This concern about apathy is buttressed by the report’s finding that the only factor determining whether a victim receives an adequate response from law enforcement is the identity of the officer. “Report or arrest rates differed by as much as 25 percent based on which officer responded. Differences in rates could not be explained by response time, time of the call, or the time spent on the call.” Ryan Patrick, co-author and lead data analyst for the report, confirmed for the PCOC that taking officer demographics into consideration, such as time on the force, race, and gender, was inconclusive.

This culture of failure to arrest or at least write a report is unacceptable, especially given Minnesota’s rich legacy of leadership in responding to domestic violence.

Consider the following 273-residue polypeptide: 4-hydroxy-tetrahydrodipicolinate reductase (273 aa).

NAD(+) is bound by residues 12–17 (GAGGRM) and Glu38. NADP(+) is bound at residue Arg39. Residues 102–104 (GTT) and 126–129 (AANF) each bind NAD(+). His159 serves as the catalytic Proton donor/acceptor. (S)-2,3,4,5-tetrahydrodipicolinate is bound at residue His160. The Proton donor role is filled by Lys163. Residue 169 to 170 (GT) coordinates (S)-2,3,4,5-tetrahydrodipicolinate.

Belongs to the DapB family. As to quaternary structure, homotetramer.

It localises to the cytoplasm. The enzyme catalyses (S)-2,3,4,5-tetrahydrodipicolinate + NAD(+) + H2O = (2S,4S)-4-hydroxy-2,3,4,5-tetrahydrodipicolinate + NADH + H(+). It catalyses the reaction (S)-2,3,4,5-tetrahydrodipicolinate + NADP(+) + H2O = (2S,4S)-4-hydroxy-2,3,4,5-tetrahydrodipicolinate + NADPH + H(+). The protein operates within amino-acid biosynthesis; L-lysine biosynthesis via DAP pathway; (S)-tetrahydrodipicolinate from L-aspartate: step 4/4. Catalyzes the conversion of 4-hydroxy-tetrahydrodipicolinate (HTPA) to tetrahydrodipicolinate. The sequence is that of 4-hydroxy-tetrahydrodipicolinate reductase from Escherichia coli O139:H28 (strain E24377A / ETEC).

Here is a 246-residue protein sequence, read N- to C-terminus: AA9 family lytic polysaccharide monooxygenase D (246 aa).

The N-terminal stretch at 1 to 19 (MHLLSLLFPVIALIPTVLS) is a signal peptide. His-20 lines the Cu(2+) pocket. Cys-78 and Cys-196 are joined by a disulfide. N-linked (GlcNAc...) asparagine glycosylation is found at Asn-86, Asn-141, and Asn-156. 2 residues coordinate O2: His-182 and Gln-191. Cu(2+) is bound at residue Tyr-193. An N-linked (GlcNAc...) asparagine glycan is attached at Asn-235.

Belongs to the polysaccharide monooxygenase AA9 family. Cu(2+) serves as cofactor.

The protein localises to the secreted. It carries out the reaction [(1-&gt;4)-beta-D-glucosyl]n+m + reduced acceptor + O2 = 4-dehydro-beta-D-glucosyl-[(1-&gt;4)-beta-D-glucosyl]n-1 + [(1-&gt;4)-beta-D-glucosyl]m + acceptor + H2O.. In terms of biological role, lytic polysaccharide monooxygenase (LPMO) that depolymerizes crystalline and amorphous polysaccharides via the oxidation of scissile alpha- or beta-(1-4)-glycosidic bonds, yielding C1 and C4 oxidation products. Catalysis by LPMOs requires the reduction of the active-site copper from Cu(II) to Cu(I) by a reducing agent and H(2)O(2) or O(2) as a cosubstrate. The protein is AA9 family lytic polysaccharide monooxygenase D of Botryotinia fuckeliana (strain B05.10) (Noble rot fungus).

I would be remiss if I did not mention that even in those cases where officers do follow MPD policies in responding to domestic violence cases, the policies themselves are inadequate. Policies are in place throughout Minnesota, such as the Duluth Police Department, that make it difficult for officers to avoid writing reports for all domestic 911 calls. Additionally, it is an accepted best practice for policies to state that offenders “shall be arrested” when an officer has probable cause to believe that domestic violence has occurred, in contrast to Minneapolis’ “may arrest” standard. Additional written guidance discouraging dual arrests and accurately identifying the predominant aggressor would be another improvement. The Minnesota Board of Peace Officer Standards and Training Domestic Abuse Model Policy is a place to start.